“[…] if you call my duds a ‘livery’ again there'll be trouble. It's bad enough to go around togged out like a life saver on a drill day, but I can stand that 'cause I'm paid for it. What I won't stand is to have them togs called a livery. […]”
    It is bad manners to talk with your mouth full.
  4. Unhealthy.
    Lard is bad for you. Smoking is bad for you, too. Grapes are bad for dogs but not for humans.
  5. Tricky; stressful; unpleasant.
    Divorce is usually a bad experience for everybody involved.
  6. Evil; wicked.
    Be careful. There are bad people in the world.
  7. Faulty; not functional.
    I had a bad headlight.
  8. (of food) Spoiled, rotten, overripe.
    These apples have gone bad.
  9. (of breath) Malodorous, foul.
    Bad breath is not pleasant for anyone.
  10. (informal) Bold and daring.
  11. (of a need or want) Severe, urgent.
    He is in bad need of a haircut.
Usage notes

The comparative badder and superlative baddest are nonstandard.

Synonyms
  • See also Wikisaurus:bad
Antonyms
See also
Derived terms
Translations

Adverb

bad (comparative worse, superlative worst)

  1. (now colloquial) Badly.
    I didn't do too bad in the last exam.
Translations

Noun

bad (uncountable)

  1. (slang) Error, mistake.
    Sorry, my bad!
    • 1993, Mitch Albom, Fab five: basketball, trash talk, the American dream, page days:
      "My bad, My bad!” Juwan yelled, scowling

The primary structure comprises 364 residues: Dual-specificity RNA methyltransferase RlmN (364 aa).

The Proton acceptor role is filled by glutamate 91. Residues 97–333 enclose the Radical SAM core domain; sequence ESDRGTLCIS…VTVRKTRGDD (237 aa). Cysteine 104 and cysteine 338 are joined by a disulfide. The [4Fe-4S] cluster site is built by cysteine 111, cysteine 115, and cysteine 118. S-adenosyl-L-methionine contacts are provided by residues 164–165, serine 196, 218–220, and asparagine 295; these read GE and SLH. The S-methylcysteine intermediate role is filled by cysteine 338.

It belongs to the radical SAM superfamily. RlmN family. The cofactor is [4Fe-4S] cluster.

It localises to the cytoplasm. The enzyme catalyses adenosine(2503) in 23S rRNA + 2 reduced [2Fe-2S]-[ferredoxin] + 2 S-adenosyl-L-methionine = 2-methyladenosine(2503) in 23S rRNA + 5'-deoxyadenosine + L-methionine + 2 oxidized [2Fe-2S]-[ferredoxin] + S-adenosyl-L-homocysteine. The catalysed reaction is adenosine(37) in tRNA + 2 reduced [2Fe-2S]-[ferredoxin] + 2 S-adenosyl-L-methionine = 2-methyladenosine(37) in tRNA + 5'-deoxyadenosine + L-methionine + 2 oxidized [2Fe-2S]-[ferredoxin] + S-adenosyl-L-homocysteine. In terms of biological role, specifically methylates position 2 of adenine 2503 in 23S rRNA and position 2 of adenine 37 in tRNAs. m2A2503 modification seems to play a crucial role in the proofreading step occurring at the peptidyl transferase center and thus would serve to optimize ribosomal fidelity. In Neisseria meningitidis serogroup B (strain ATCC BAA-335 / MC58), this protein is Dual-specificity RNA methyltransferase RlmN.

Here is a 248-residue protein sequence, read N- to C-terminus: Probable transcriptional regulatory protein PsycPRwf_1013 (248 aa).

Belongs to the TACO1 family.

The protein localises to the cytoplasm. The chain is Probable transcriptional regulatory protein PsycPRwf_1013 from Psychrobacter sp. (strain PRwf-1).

• 2003, Zane, Skyscraper, page 7:
      “Chico, you're late again.” I turned around and stared him in his beady eyes. “I missed my bus. My bad, Donald.” “Your bad? Your bad? What kind of English is that?
    • 2008, Camika Spencer, Cubicles, page 68:
      Teresa broke out in laughter. “Dang, I sound like I'm talking to my man.” “I tried your cell phone, but you didn't answer.” “I left it at home, Friday. My bad.” “Yeah, your bad.” I laughed. “Really, I'm sorry. It won't happen again.
  1. (countable, uncountable, economics) An item (or kind of item) of merchandise with negative value; an unwanted good.
    • 2011, Thompson, Henry, International Economics: Global Markets and Competition, 3rd edition, World Scientific, page 97:
      Imports are an economic good but exports an economic bad. Exports must be produced but are enjoyed by foreign consumers.
    • 2011, William J. Boyes, Michael Melvin, Economics, 9th edition, Cengage Learning, page 4:
      An economic bad is anything that you would pay to get rid of. It is not so hard to think of examples of bads: pollution, garbage, and disease fit the description.
Translations

Etymology 2

Probably identical to bad, etymology 1, above, especially in the sense "bold, daring".

Adjective

bad (comparative badder, superlative baddest)

  1. (Should we move(+) this sense?) (slang) Fantastic.
    You is [sic] bad, man!

Etymology 3

From Middle English bad, from Old English bæd, first and third-person singular indicative past tense of biddan (to ask).

Verb

bad

  1. (archaic) Alternative past tense of bid. See bade.

Etymology 4

Unknown

Verb

bad (third-person singular simple present bads, present participle badding, simple past and past participle badded)

  1. (Britain, dialect, transitive) To shell (a walnut).
    • 1876, The Gloucester Journal, Oct. 7, 1876, reported in William John Thomas, Doran (John), Henry Frederick Turle, Joseph Knight, Vernon Horace Rendall, Florence Hayllar, Notes and Queries, page 346